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1. Introduction

There is at present no clearly articulated Caribbean position from the private sector or government as to what a post-Lomé arrangement with the EU should entail. Within these groups there are several individual views on to how to proceed, and many believe that the prevailing uncertainty does not permit any reasonably precise statements as to the type of relationship that should be pursued.

An adequate consultation process on post-Lomé arrangements is yet to get underway at the national and regional levels involving NGOs, the private sector, governments and labour unions. At present, no networks for this purpose have been established. In addition, most of the discussion thus far has focused on future EU development cooperation policy and its implications for the Caribbean.

In this paper, an argument is developed for a common Caribbean external trade policy towards the EU that takes into account the needs of the region in the future as well as the evolving trends in the EU, the Western Hemisphere and internationally. The argument is specific and makes hard choices thereby avoiding deliberate ambiguity that seeks to cover possible errors of judgment. Needless to say, these views are entirely those of the author.

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2. Overview of the Evolution of ACP/EC Cooperation

The basic innovations of the first Lomé Convention were as follows:

  • Trade rules: non-reciprocity in trade that involved one-way duty-free access for 99.5% of ACP products. Such access was unlimited for industrial products and went beyond the General System of Preferences (GSP), which has competitive need ceilings on some of these products. Tariffs under Lomé for agricultural goods are also lower on a wide range of commodities.

  • Trade protection: Protocol arrangements were established to ensure stable and remunerative prices for two basic agricultural export staples to the EC, sugar and bananas.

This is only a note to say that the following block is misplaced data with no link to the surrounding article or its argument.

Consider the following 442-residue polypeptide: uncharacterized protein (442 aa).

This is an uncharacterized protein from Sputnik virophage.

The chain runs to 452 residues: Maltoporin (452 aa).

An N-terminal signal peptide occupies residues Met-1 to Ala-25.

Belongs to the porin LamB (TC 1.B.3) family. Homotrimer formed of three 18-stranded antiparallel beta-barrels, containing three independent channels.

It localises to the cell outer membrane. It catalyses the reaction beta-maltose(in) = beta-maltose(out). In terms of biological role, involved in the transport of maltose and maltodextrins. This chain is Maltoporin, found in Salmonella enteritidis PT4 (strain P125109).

• Trade promotion: Tariff reductions were considered insufficient for promoting trade. A marketing effort had to be undertaken in view of the new competition expected from the enlargement of the EC, etc. Consequently, a special allocation was made for this purpose.

  • Rules of origin: Criteria for substantial transformation and the provision for cumulative treatment of value-added in one ACP/EC tariff zone facilitated attaining origin status through the use of materials and other inputs from the ACP and EC.

  • System for the stabilization of export earnings (STABEX): Against the backdrop of the G-77 search for a Common Fund and Integrated Commodity Programme, a system to stabilize export earnings that covered twelve (12) products (mainly agricultural) was created.

  • Industrial cooperation: A Centre for the Development of Industry was set up to assist in industrial promotion and to provide information to small- and medium-size industries in the ACP in search of technology, markets, etc. This Centre is jointly managed. The European Investment Bank (EIB) was also assigned a role in terms of financing industrial development.

  • Financial assistance – A special European Development Fund (EDF) allocation for national and regional projects subject to programming cycles and reflecting priorities was outlined in the Convention.

  • Institutions – Lomé was established as a contractual relationship, unlike the GSP which is a unilateral offer subject to arbitrary withdrawal and change. The Lomé agreement is a mutually ratified international contract that offers greater security to investors, traders and policy planners. In terms of its management, it also involves a wide participation of EC institutions such as the EC Parliament and the European Investment Bank which did not participate in other EC non-regional arrangements during the periods of Lomé I and II.